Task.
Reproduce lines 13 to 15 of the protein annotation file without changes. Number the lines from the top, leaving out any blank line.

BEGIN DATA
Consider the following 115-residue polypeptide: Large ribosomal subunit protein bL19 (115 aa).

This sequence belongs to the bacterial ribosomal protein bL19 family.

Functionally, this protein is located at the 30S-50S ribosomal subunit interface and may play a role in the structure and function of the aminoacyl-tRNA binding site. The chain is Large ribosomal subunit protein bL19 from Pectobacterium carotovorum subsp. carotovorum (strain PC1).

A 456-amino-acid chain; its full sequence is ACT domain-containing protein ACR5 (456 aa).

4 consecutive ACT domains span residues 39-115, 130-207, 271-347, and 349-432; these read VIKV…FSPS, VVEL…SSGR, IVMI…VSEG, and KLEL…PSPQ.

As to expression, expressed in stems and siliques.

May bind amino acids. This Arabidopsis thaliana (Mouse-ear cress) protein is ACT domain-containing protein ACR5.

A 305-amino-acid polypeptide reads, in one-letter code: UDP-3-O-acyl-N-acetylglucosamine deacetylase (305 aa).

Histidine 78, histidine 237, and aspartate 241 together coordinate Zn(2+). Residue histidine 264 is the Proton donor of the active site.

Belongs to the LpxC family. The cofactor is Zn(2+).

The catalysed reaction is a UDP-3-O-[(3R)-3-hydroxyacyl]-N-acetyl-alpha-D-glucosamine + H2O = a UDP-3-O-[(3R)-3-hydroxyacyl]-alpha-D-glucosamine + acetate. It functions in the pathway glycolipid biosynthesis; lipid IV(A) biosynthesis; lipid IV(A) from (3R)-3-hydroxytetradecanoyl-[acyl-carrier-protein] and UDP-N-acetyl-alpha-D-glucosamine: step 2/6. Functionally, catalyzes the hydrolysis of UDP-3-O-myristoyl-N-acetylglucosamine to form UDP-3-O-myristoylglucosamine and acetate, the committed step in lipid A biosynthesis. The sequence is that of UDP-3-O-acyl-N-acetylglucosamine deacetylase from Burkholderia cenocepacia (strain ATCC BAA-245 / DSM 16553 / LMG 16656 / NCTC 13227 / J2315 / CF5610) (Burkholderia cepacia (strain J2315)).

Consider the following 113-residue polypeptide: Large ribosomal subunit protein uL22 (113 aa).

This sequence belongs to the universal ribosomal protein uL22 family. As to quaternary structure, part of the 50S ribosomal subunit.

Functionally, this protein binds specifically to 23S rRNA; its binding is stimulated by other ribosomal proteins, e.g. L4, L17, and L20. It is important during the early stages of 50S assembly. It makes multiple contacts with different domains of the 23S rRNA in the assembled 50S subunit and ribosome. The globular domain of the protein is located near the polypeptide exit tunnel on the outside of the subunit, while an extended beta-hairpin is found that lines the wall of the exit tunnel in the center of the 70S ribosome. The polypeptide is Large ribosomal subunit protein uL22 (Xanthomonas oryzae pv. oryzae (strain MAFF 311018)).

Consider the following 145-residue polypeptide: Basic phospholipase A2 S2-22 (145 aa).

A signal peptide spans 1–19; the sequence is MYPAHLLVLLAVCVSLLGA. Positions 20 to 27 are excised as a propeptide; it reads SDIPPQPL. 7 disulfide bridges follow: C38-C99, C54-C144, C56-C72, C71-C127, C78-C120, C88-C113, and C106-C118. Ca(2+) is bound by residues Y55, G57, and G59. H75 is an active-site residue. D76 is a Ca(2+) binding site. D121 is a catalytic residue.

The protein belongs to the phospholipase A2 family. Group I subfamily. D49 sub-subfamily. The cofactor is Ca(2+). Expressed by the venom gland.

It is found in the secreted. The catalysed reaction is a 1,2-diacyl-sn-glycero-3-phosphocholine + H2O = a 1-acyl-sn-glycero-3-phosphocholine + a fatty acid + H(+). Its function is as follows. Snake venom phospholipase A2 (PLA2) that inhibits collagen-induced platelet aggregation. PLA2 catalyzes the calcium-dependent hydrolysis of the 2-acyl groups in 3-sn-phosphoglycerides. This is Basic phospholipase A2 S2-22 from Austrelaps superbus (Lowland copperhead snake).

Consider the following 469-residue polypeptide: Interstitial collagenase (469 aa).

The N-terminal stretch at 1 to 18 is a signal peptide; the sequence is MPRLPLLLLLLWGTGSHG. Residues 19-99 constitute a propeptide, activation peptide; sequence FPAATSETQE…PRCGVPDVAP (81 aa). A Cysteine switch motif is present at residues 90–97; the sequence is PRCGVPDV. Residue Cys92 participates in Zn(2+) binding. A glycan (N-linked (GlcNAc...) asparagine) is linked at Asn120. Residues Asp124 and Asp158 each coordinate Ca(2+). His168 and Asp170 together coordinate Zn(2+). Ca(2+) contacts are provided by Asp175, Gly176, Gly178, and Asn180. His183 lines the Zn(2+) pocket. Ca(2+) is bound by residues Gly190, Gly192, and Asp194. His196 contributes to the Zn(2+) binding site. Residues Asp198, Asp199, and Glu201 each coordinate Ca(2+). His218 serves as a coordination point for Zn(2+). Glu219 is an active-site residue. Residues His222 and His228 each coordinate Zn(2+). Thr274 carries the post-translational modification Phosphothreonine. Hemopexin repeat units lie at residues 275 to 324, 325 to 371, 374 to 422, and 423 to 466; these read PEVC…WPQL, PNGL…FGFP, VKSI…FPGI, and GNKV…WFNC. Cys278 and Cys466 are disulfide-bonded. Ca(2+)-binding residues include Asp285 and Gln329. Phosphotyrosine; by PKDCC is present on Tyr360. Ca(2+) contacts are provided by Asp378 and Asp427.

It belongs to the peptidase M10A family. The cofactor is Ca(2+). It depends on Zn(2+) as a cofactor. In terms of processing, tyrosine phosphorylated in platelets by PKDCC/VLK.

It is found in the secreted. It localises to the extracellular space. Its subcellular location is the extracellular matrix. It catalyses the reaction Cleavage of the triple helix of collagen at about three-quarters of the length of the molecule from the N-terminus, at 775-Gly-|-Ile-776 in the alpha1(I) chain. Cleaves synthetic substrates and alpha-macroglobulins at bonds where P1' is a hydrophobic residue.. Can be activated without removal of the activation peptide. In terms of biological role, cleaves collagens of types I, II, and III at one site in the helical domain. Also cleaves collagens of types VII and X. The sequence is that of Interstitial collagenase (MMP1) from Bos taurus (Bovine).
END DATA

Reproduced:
This sequence belongs to the universal ribosomal protein uL22 family. As to quaternary structure, part of the 50S ribosomal subunit.

Functionally, this protein binds specifically to 23S rRNA; its binding is stimulated by other ribosomal proteins, e.g. L4, L17, and L20. It is important during the early stages of 50S assembly. It makes multiple contacts with different domains of the 23S rRNA in the assembled 50S subunit and ribosome. The globular domain of the protein is located near the polypeptide exit tunnel on the outside of the subunit, while an extended beta-hairpin is found that lines the wall of the exit tunnel in the center of the 70S ribosome. The polypeptide is Large ribosomal subunit protein uL22 (Xanthomonas oryzae pv. oryzae (strain MAFF 311018)).

Consider the following 145-residue polypeptide: Basic phospholipase A2 S2-22 (145 aa).